When a Hurricane Hits

Lessons from Katrina

The size of the disaster area caused by Katrina would have made it the 12th largest state in the country. Once data became available it was there in large quantity but frequently with little metadata (or data about the data) to make it immediately useful. "Thousands of maps were created in the wake of Katrina, with the task to put these maps and the attendant information in the hands of first responders as well as decision makers in response centers throughout the country," Nelson notes.

Think ahead
"What Katrina does is make us think of the unthinkable," says John Facella, another presenter for the IACP session, and director of public safety markets for M/A-COM. "What happens if nothing works, the electricity is down, you can't get fuel or the roads are flooded?"

An audit of an agency's communications system is essential, he says. "Determine if there are vulnerabilities or points of failure, then see if you can mitigate those by doing other things."

New Orleans, he says, had a very high degree of reliability and redundancy built into its system. Police departments had a dispatch facility at a different location from the fire and EMS groups. The breech of the levees and extensive flooding, he explains, caused these facilities to be obliterated. "It's good to have an alternative dispatch facility, but it needs to be in a place not immediately vulnerable to the same things the first place is," Facella explains.

The logistics behind the communications is what is most important. Responders need to be able to talk about the big questions regarding resources, both in capital and manpower. 911 answering points have to have food, water and other basic survival capabilities. Then, shift changes need to occur, even in the most isolated areas.

"The New Orleans Police Department realized after a while they needed to relieve the ranking officers because they were working 18 hours a day, and for days and days straight," says Facella. These officers also had family who had been relocated, lost everything and needed assistance. M/A-COM also started rotating its responders to the area. Exhaustion had hit hard, mentally and physically.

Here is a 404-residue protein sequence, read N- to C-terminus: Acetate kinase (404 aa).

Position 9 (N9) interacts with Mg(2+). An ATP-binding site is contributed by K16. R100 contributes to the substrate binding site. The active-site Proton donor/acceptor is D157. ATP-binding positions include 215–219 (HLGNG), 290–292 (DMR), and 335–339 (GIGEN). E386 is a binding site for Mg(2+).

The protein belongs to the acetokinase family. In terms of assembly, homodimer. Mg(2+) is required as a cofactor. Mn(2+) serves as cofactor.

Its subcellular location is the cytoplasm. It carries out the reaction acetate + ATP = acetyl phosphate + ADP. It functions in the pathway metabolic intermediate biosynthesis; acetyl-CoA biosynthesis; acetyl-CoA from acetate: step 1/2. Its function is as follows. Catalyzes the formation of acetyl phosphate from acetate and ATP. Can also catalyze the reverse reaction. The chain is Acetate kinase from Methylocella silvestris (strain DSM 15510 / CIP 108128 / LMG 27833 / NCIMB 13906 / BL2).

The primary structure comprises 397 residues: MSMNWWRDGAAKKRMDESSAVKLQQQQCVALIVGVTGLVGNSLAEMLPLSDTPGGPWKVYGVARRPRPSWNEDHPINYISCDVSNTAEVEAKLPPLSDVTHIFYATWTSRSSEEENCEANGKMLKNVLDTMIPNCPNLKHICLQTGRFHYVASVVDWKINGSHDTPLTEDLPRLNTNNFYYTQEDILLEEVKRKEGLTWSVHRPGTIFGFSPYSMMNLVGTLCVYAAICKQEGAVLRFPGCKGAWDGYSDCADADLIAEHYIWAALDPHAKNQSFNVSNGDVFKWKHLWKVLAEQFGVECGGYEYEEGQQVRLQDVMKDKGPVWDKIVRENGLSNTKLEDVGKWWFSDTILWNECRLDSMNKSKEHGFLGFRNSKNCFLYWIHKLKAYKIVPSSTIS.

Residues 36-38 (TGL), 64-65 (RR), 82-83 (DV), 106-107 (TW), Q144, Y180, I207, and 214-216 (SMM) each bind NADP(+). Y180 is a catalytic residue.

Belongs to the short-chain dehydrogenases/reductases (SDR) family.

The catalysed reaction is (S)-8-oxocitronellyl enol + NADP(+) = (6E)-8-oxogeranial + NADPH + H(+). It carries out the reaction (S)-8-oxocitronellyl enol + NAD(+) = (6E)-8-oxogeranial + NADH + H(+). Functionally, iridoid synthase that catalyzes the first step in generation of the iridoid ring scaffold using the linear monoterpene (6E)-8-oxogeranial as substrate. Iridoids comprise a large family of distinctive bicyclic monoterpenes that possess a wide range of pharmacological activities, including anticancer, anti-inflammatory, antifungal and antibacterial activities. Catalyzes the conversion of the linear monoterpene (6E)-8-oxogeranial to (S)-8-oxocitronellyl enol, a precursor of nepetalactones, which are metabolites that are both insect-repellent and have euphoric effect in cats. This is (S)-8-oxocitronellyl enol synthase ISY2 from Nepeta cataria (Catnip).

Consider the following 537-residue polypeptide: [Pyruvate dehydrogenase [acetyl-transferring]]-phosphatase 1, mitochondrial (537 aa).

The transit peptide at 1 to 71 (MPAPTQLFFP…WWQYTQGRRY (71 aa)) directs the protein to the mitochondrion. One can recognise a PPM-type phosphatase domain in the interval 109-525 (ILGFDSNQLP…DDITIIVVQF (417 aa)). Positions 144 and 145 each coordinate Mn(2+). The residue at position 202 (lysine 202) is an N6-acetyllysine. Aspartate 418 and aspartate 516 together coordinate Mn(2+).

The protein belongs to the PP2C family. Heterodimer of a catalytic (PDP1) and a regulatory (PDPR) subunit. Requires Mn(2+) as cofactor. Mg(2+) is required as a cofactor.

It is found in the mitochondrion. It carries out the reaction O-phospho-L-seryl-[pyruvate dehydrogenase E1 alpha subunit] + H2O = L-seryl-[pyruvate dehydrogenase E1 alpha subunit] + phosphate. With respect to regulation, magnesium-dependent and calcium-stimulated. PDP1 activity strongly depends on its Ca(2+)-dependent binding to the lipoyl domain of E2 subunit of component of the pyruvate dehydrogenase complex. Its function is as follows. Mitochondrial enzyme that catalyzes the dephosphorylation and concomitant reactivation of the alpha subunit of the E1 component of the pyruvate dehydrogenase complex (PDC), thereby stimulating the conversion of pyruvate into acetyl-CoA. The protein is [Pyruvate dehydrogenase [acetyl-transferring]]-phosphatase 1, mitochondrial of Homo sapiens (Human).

"There's so much devastation," he notes. "What you're doing seems to be just a drop in the bucket. You need to give staff a chance to recover and take care of personal business." A suggestion he gives is to rely on retired force members in the area. They can be used as a "health and welfare" group for the families of officers working in the disaster area. Most keep their pistol permits and could provide safety to families being preyed on by criminals. Katrina saw the suicide of an officer who succumbed to the dual strain of public and private family responsibilities. This was just one tragedy among a catastrophe of unforeseen proportions.

The other side is taking care of those responding from other areas to assist. It's essential they are self sufficient, with enough food and water to last the duration. "You can't bring in a whole bunch of guys and gals, and say, 'OK, where's the hotel and food line?' " says Facella.

"You can have all the great first response, but now you've got all the other issues — feeding, clothing, watering, etc.," says Nelson.

He remembers a purchasing officer in Santa Cruz, California, who had put the time and effort in before the 1989 Loma Prieta earthquake, securing resources in the event of such a situation. When the "earthquake went down," says Nelson, "the city was in a really good position to assist its personnel and citizens."

For the hurricane relief efforts, M/A-COM provided responders operating in New Orleans extra walkie-talkies from the New Orleans' system. This system, he explains, was designed with a lot of excess capacity due to events such as Mardi Gras. "They're kind of used to bringing in outsiders and giving them a radio."

Interoperability can be accomplished in various ways, Facella notes. "Among New Orleans first responder agencies, they shared the same system so it was relatively easy and cost effective," he explains. "In addition, the New Orleans system had more than 10 interoperability links to neighboring parish and state systems on different frequencies and vendor protocols. The city also had a backup mutual aid repeater system."

A military expression he uses is, "The commander in the field commands no one but his desk if he doesn't have radio communication."

"You saw that in the dramatic relief during Katrina where communication systems failed," says Facella.

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